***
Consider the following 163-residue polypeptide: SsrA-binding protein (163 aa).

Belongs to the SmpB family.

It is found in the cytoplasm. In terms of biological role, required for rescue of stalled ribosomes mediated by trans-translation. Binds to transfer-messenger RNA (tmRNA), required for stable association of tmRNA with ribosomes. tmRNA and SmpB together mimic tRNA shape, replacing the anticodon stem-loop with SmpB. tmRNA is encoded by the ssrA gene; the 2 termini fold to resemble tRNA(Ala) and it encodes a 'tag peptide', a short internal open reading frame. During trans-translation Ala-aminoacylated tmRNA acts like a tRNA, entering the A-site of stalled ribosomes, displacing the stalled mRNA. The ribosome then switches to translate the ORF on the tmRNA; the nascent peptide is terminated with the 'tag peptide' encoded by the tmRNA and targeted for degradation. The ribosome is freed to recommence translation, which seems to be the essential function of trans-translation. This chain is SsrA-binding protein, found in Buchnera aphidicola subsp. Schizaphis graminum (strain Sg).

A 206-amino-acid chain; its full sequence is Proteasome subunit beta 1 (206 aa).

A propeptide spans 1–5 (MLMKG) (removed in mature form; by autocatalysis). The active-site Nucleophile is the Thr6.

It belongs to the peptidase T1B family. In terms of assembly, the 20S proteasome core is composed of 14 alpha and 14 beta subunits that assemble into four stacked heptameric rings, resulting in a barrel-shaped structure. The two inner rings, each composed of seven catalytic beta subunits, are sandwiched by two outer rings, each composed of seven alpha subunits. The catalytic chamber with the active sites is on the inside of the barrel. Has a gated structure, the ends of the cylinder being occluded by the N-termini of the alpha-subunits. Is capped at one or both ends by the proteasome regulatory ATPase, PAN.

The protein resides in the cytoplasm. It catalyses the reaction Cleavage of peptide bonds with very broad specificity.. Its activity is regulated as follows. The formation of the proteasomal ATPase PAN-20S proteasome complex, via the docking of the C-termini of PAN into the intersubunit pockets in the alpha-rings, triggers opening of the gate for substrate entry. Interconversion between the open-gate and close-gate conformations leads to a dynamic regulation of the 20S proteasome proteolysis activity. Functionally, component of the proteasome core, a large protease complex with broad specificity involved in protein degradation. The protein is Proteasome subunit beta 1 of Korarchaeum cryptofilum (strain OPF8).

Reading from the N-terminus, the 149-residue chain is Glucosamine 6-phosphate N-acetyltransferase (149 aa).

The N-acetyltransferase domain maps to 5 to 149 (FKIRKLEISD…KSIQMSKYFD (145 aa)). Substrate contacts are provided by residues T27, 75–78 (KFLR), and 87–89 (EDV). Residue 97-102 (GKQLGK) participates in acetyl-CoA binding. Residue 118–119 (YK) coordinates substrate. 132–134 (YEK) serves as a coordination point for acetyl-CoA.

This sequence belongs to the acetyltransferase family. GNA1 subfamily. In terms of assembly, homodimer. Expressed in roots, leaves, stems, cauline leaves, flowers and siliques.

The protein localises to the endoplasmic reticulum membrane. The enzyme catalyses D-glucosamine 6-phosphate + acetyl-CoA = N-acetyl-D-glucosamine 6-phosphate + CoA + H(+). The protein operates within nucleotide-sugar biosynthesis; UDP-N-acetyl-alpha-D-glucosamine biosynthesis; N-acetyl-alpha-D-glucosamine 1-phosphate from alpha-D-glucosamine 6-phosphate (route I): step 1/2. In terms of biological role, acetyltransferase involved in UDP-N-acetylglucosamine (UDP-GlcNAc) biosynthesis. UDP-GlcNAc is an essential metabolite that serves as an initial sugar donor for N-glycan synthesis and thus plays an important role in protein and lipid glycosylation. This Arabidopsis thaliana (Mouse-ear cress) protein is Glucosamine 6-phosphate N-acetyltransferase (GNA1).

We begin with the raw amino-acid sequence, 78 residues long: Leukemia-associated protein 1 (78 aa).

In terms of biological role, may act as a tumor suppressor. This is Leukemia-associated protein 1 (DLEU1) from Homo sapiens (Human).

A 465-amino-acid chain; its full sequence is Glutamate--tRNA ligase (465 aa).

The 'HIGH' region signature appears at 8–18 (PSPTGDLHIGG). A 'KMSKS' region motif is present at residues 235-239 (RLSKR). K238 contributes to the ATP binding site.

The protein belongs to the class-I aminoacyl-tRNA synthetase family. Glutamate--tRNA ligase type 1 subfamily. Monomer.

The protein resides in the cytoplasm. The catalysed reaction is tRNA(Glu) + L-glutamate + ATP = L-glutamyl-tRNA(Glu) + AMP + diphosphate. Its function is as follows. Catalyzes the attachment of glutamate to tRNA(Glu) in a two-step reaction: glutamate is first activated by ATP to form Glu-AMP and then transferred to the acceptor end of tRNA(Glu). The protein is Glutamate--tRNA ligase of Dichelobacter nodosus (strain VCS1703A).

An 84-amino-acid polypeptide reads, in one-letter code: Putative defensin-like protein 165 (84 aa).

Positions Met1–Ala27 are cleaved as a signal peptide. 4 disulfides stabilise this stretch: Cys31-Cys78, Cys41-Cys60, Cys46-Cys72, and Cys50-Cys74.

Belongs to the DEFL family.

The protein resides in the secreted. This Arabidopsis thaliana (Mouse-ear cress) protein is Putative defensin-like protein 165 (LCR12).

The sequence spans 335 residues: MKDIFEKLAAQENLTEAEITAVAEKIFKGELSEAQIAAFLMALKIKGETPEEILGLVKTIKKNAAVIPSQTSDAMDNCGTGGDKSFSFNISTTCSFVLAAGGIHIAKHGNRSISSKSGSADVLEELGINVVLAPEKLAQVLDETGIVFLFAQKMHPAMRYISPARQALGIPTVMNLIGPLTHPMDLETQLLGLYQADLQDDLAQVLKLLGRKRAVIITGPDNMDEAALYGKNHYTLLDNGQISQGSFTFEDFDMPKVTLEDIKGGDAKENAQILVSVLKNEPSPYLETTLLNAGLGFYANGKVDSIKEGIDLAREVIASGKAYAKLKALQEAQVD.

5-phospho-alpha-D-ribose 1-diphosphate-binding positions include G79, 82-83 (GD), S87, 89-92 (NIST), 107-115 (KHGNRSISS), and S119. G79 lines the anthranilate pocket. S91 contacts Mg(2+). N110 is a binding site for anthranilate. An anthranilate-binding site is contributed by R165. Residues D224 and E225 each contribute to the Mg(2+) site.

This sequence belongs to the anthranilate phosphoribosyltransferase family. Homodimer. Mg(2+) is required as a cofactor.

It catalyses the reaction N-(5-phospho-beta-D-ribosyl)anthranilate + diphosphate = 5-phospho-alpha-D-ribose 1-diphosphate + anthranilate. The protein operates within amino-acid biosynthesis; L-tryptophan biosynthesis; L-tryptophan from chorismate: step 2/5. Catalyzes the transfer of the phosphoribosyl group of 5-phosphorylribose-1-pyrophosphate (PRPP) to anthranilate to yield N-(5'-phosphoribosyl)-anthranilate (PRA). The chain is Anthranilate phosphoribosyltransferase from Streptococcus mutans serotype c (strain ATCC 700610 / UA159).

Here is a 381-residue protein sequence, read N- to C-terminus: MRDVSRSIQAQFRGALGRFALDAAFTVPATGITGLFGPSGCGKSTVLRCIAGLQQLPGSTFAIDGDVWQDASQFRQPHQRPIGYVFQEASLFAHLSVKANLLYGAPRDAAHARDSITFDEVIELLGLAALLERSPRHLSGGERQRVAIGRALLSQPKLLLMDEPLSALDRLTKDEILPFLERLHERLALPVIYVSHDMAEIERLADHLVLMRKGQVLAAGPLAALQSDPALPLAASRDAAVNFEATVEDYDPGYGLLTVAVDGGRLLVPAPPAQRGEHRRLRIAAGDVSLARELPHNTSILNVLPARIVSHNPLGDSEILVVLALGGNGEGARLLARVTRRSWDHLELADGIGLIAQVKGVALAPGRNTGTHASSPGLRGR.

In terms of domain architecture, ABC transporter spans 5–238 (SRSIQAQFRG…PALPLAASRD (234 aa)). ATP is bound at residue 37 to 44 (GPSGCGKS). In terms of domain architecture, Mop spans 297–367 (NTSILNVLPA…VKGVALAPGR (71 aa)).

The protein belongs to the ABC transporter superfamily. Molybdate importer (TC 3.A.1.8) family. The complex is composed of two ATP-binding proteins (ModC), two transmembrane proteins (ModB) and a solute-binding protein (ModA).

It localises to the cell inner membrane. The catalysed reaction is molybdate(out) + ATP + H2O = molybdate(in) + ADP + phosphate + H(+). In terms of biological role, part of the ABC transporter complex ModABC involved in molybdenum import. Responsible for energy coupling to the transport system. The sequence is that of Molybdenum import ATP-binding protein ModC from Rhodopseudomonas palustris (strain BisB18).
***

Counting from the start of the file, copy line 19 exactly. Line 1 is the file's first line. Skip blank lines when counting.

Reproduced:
Positions Met1–Ala27 are cleaved as a signal peptide. 4 disulfides stabilise this stretch: Cys31-Cys78, Cys41-Cys60, Cys46-Cys72, and Cys50-Cys74.